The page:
HealthVine Connects Kids to Care and Brighter Futures
Improving child health relies heavily on building strong relationships—with patients and families, with internal and external care providers and other community partners. That’s where HealthVine comes in. Their mission is to coordinate care and support services for families that enable children to thrive by living their healthiest lives. Since their opening on January 1, they’ve already made some impressive headway.
HealthVine is a network of pediatric care providers and organizations backed by Cincinnati Children’s. It provides care management, quality improvement and utilization management for roughly 130,000 children in the eight southwest counties of Ohio who are covered by CareSource, the largest Medicaid provider in the state. As such, it is a key part of our strategy to provide best-in-class personalized care, outcomes, experience and value, which is outlined under the Care pillar in Pursuing Our Potential Together. Says Kim Kaas, assistant vice president of operations, External Medical Affairs, “As a delegate of CareSource, we are fully financially responsible for the healthcare of these 130,000 children. CareSource pays us a fixed amount per member per month, whether a child is receiving care or not. It behooves us then to put support and resources like care management in place to keep these kids out of the hospital, to help them be healthier and get the best outcomes. By doing this, we can also lower the cost of care.” Cincinnati Children’s has operated in this arena before. In 2013, Health Network by Cincinnati Children’s (HNCC) launched as a learning laboratory to test and develop new value-based care and payment models. Although their work was nationally recognized by other hospital systems, it proved unsustainable due to low patient volume.
HealthVine has taken the lessons from that experience and applied them to their current strategy. Says Kaas, “HNCC was set up as its own entity, with care managers who reported strictly to them. With HealthVine, we implemented a structure where the care managers report to Patient Services, just like their counterparts within Cincinnati Children’s. Another difference is that we have been delegated utilization management, which started on June 1. It’s a brand-new function for us where we will provide prior authorizations for the HealthVine population.”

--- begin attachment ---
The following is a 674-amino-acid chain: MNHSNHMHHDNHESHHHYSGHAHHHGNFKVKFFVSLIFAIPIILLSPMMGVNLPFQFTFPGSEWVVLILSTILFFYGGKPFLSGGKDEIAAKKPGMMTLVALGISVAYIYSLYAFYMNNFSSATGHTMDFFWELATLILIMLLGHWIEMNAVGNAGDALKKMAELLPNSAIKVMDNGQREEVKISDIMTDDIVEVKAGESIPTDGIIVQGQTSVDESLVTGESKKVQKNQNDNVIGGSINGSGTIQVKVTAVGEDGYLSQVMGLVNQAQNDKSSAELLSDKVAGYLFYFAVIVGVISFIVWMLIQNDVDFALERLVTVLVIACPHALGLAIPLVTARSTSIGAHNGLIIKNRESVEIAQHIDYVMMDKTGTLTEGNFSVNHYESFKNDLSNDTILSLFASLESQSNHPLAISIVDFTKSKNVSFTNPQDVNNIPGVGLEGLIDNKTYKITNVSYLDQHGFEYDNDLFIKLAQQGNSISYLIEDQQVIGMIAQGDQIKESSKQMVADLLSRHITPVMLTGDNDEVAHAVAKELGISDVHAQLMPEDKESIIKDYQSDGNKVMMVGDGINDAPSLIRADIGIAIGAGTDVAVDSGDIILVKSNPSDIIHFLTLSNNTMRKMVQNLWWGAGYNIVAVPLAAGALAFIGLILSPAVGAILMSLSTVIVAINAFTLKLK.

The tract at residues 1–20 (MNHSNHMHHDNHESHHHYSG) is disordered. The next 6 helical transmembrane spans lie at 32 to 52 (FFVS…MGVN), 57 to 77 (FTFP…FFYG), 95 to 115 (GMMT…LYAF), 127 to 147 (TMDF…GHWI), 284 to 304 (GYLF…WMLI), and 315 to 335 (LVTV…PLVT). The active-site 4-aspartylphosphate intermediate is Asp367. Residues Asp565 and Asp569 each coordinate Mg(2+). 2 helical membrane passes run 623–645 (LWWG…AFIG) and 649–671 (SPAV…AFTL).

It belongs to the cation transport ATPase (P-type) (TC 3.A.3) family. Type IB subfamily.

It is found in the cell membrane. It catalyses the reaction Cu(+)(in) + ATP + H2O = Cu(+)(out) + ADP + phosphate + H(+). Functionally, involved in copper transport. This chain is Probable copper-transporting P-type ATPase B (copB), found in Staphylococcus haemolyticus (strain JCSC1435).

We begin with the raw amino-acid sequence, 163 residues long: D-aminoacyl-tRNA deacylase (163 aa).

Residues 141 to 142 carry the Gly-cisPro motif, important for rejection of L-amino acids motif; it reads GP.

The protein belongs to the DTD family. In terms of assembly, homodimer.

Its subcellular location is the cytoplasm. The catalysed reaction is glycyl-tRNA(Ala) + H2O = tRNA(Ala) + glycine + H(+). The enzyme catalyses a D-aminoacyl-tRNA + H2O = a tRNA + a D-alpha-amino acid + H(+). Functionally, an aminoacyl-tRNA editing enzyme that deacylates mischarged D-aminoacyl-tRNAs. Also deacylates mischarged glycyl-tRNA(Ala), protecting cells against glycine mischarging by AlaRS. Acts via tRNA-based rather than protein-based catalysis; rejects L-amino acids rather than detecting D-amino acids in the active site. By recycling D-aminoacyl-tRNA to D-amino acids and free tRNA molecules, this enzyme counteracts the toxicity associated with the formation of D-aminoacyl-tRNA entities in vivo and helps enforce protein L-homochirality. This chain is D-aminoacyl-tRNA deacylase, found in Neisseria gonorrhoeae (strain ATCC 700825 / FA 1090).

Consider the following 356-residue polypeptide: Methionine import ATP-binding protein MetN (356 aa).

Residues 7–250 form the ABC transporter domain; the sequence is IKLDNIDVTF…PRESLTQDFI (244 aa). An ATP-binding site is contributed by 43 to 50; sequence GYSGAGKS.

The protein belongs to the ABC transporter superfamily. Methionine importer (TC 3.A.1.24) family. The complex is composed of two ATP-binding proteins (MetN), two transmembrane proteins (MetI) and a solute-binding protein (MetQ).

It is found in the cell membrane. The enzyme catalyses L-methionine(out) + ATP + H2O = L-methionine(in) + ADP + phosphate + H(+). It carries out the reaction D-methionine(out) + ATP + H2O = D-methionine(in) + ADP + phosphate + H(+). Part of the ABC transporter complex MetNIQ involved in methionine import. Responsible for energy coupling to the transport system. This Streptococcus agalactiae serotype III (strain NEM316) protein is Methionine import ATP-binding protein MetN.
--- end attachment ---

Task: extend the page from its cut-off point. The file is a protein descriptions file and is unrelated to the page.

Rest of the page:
HealthVine also includes behavioral health in its care management model. “The population we serve has a lot of behavioral health needs,” says Kaas. “Our clinical director, Jessica McLure, and administrative director, Kate Junger, are busy working with behavioral health agencies and partners to weave in resources with the care management team.” In addition, HealthVine has built a quality improvement team that will oversee outcome-based improvement work in partnership with the 60 southwest Ohio practices where most members receive their care. The data, gleaned from the HealthVine dashboard and other sources, will show which patients are most at risk, as well as where the most money is being spent (e.g., behavioral health, asthma, ED utilization and diabetes).
HealthVine and Pursuing Our Potential Together
The HealthVine network is an important step in fulfilling the Care pillar of our Strategic Plan. By coordinating community resources on behalf of patients and families, we are re-imagining how we deliver high-quality care to more kids in our region so they can have the best outcomes, experience and value.
HealthVine is part of External Medical Affairs, under the direction of Jeff Anderson, MD, vice president.
“Our intention is to support these patients where they are, not to take them away from their medical home,” says Kaas. “Some practices may have a robust care management model already, but many of them don’t. That’s where we can help by sending our care managers in to assist both the patients and the practices.”
As more families and practices engage with HealthVine, the network’s impact will grow. The goal is to add all the Ohio Medicaid payors, which would increase the number of enrolled patients to 190,000. Longer-term, there are plans to enlist commercial and self-insured payors. They also hope to expand into Kentucky and Indiana.
“Our goal over time is to have value-based contracts with as many payors as possible—Medicaid, commercial or private—and to cover as many lives as we can in all three states,” says Kaas. To increase the opportunity for improvement, HealthVine leaders will also be connecting with other pediatric care management networks across the country to share what they’ve learned and adopt best practices. “Regardless of what happens in pediatric healthcare, the idea of value-based contracts is not going to go away,” says Kaas. “The insurance companies have seen how it’s been implemented on the adult side for a long time, and they understand its worth. Through HealthVine, we have the chance to show them that we can do good work in this area because we have the pediatric expertise to be successful.”